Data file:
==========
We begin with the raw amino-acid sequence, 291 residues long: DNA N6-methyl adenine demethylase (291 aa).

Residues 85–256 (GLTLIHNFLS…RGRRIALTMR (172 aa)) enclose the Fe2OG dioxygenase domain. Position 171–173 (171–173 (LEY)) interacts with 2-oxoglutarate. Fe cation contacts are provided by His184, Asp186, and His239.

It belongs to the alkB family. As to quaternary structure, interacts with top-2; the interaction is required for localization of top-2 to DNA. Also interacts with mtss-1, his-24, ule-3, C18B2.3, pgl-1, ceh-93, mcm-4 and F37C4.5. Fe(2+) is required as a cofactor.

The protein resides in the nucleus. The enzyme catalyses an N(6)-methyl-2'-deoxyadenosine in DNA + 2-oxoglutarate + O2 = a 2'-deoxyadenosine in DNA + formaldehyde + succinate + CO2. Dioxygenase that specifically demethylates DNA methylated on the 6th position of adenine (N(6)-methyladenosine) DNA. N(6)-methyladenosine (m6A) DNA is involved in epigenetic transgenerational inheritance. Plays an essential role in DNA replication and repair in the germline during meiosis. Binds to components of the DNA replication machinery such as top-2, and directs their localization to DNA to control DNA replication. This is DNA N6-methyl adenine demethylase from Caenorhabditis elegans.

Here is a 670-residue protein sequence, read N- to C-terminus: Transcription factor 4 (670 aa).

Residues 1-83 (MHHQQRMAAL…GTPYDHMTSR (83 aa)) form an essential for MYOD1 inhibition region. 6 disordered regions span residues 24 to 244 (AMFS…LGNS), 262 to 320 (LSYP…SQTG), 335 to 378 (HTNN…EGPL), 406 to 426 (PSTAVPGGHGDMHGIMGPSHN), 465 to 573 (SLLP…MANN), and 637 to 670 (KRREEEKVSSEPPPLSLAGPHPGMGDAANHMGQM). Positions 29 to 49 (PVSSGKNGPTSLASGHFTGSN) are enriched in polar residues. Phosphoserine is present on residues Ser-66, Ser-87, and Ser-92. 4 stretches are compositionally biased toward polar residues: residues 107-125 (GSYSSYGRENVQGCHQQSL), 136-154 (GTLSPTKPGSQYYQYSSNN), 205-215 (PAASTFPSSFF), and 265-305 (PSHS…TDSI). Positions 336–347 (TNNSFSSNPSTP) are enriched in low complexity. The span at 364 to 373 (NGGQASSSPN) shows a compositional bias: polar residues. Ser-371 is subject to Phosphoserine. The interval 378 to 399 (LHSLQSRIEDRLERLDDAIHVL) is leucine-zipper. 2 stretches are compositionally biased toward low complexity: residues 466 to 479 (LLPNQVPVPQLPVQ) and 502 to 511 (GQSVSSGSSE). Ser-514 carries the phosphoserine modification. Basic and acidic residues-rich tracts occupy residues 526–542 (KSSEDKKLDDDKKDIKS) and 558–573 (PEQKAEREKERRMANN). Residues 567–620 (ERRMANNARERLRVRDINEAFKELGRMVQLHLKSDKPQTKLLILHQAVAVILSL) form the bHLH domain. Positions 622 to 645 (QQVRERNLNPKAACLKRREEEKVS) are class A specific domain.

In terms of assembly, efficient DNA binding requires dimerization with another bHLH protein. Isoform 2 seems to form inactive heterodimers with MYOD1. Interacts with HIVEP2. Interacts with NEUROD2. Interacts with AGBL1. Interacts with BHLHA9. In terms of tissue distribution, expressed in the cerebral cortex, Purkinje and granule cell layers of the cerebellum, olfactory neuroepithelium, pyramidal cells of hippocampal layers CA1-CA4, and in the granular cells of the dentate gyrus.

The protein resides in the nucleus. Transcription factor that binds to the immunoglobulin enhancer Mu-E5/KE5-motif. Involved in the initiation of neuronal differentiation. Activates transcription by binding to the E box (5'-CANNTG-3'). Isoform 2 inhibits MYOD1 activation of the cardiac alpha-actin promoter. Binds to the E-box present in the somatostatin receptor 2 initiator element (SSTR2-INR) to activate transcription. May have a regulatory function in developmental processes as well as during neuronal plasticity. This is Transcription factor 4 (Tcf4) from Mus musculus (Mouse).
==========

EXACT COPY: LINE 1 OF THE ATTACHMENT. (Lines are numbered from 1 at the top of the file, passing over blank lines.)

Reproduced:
We begin with the raw amino-acid sequence, 291 residues long: DNA N6-methyl adenine demethylase (291 aa).